Many prostate cancer patients don’t need surgery. But for young patients with prostate cancer that hasn’t spread, a surgery called a prostatectomy can help them become cancer-free and put prostate cancer treatment behind them. John Davis, M.D., a urologist who performs hundreds of prostatectomies each year, explains what patients undergoing this procedure can expect, including prostatectomy side effects and risks.
What is a prostatectomy?
A prostatectomy is the surgical removal of all or part of the prostate gland. Prostate cancer surgery types include:
Robotic prostate cancer surgery: In this procedure, called robotic radical prostatectomy, a surgeon makes several small incisions in the lower abdomen and uses a robotic device to remove the prostate.
Open radical prostatectomy: The surgeon makes one large incision in the lower abdomen to remove the prostate.
Robotic radical prostatectomies have become increasingly common over the years, and most surgeons prefer to conduct the procedure this way because it’s a little easier on them. But it’s important to know that both methods are safe.
At MD Anderson, we have nine urologists who are experts at performing robotic prostatectomies, and together, they conduct 800 to 900 prostatectomies a year. A few years ago, we were one of the first cancer centers to use a new tool called a single port robot to perform prostatectomies. This made the procedure a bit easier on patients because it only requires one small incision and allows them to recover a bit faster.
Who needs a prostatectomy?
Prostatectomies are common and safe, but like most cancer surgeries, they do have some risks and side effects, so we don’t recommended them for all patients. Prostatectomies are typically performed on otherwise healthy patients younger than 75 years old who have localized cancer, or cancer that hasn’t spread. Prostatectomies are most likely to be curative for these patients, meaning that the patient will be cancer-free after surgery.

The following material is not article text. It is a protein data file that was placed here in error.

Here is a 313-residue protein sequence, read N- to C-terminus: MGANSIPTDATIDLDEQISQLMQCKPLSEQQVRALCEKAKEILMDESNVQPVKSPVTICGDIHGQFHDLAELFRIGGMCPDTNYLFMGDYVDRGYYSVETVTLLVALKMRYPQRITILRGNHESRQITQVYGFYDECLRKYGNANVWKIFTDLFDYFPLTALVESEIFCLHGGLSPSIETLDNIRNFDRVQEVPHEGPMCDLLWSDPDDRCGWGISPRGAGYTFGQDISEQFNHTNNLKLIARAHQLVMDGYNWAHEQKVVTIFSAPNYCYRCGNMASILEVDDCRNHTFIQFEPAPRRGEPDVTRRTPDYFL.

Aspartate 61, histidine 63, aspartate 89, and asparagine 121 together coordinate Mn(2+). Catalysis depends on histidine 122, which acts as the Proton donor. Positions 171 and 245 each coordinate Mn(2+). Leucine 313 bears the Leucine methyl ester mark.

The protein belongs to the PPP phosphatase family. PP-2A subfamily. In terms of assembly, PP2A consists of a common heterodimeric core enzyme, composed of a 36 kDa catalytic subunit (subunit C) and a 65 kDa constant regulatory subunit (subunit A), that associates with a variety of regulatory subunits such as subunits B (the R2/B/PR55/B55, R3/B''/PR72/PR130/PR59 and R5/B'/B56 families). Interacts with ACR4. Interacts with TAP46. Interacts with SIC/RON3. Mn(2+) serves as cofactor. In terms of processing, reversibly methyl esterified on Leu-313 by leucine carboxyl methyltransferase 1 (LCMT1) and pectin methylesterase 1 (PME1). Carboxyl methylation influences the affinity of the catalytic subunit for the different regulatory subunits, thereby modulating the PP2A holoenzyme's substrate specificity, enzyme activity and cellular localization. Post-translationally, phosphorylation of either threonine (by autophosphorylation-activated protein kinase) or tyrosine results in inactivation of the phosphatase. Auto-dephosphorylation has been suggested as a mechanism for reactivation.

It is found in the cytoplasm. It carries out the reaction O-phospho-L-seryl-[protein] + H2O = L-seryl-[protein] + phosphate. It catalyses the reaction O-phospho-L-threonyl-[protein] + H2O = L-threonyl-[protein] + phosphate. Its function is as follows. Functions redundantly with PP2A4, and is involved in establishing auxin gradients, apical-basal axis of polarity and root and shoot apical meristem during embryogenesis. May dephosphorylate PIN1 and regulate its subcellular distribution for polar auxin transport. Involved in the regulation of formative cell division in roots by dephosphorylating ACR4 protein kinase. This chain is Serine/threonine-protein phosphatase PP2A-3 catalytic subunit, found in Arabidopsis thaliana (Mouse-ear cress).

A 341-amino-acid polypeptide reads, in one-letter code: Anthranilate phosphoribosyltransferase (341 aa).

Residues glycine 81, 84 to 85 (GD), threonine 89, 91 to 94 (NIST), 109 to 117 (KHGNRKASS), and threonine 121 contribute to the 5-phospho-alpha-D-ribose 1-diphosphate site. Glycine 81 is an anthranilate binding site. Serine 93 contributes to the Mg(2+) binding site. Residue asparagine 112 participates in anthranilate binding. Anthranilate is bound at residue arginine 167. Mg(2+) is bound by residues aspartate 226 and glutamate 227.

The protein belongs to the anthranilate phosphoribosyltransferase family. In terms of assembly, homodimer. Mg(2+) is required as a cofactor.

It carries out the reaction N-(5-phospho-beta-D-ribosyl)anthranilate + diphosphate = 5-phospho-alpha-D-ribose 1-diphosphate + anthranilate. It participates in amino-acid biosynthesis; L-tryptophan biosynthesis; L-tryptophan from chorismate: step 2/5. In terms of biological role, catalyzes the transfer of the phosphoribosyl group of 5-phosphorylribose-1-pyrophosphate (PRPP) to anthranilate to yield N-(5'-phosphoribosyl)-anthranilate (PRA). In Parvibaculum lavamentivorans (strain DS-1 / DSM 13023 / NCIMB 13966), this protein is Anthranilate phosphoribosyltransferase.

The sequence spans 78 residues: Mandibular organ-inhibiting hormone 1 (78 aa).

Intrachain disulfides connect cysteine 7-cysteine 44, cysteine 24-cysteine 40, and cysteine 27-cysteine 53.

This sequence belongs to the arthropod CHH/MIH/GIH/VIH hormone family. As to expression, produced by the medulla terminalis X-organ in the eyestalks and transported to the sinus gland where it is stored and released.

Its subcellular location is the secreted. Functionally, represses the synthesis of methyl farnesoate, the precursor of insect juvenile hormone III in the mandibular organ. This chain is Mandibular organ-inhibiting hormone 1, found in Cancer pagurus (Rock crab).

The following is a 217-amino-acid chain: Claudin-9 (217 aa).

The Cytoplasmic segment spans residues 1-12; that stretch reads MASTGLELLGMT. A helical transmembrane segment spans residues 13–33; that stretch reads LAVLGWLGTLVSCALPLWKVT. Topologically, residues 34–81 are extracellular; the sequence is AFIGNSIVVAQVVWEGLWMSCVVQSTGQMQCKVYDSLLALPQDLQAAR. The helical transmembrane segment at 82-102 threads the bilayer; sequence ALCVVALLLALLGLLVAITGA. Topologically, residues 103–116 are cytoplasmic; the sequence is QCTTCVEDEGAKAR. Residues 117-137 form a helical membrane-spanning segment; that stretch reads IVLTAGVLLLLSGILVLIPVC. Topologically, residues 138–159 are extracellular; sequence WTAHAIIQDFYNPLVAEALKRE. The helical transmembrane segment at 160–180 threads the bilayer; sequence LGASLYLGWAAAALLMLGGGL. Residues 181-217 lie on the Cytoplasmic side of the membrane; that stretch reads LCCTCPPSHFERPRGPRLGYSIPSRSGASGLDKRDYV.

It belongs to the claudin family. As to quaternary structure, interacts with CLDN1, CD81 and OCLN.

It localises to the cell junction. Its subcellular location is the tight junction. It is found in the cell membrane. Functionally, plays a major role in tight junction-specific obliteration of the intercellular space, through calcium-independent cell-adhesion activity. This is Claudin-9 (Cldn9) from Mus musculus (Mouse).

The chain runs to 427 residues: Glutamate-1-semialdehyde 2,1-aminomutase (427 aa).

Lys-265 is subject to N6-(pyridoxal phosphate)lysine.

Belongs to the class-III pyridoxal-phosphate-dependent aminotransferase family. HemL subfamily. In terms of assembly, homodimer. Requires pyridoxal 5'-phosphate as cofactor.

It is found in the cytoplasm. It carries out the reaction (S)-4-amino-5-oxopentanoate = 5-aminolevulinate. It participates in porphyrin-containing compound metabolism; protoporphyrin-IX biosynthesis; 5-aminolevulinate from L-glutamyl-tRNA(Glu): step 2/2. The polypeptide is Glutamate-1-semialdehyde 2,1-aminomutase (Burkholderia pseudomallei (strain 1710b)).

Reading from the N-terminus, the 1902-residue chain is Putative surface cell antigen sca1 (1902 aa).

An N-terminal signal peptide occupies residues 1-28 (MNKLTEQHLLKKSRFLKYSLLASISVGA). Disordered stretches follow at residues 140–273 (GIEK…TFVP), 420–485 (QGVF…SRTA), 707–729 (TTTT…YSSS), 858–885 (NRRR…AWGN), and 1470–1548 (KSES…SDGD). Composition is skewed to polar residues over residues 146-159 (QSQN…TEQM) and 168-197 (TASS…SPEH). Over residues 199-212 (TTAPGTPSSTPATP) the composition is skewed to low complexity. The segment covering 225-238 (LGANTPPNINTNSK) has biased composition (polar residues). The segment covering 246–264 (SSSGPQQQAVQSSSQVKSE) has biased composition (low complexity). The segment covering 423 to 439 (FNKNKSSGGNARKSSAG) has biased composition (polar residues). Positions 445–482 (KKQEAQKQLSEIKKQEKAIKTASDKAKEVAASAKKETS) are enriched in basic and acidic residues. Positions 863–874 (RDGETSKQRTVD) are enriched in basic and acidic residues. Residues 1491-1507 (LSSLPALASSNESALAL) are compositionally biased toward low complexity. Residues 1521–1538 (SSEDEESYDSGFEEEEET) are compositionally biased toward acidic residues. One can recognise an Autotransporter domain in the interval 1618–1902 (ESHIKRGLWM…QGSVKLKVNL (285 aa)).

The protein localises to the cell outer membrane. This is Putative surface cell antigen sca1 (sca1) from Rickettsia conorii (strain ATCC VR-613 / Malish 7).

For some patients, prostatectomies will be the only treatment they undergo. Others who may have a difficult time recovering from surgery or have more advanced cancer may also have chemotherapy or hormone therapy treatment as well.
How long does it take to recover from a prostatectomy?
The procedure itself usually takes about two to five hours, and most patients go home the day after surgery. For patients who travel from out of town to MD Anderson for surgery, they can typically leave Houston after a week. Patients can go back to work at a desk job after about two weeks, and they’ll start to feel fully recovered anywhere from six to 12 weeks after surgery.
What side effects do patients experience following prostate removal?
Common prostatectomy side effects include:
Urinary incontinence: Patients may experience trouble controlling their bladder. Bladder control typically returns slowly over time following surgery and fully returns within several weeks. Large cancer centers that perform high volumes of prostatectomies like MD Anderson report fewer problems with incontinence and can surgically correct it if it does continue.
Erectile dysfunction: Surgeons can often rely on nerve-sparing techniques that lower the chances that a patient will experience erectile dysfunction. The chances of developing this side effect differ from patient to patient and increase with age, but many treatments and medication are available.
Loss of fertility: A radical prostatectomy cuts the pathway between the testicle and the urethra so sperm can no longer leave the body. Patients concerned with this should ask their doctors about sperm banking.
Lymphedema: Lymphedema occurs when lymph nodes are removed and fluid that once relied on them to move through the body start to build up, causing swelling. This is a rare complication, but when it does occur it can be treated with physical therapy.
What complications are associated with a prostatectomy?
The risks associated with a prostatectomy are the same as many other major surgeries: reactions to anesthesia, blood clots or bleeding from surgery. These risks are unlikely and are far less likely to result with a more experienced surgeon.
What advice do you have for patients preparing for a prostatectomy?
Fortunately, prostate cancer patients who require surgery don’t need to have their prostatectomy right away. They can usually delay it a month or two. This gives them the advantage of having the surgery when it’s right for them and allows them to take the time to find the best care team.
I recommend finding a surgeon who you're comfortable discussing all the potential side effects with, who performs a high number of prostatectomies. High volumes means better results.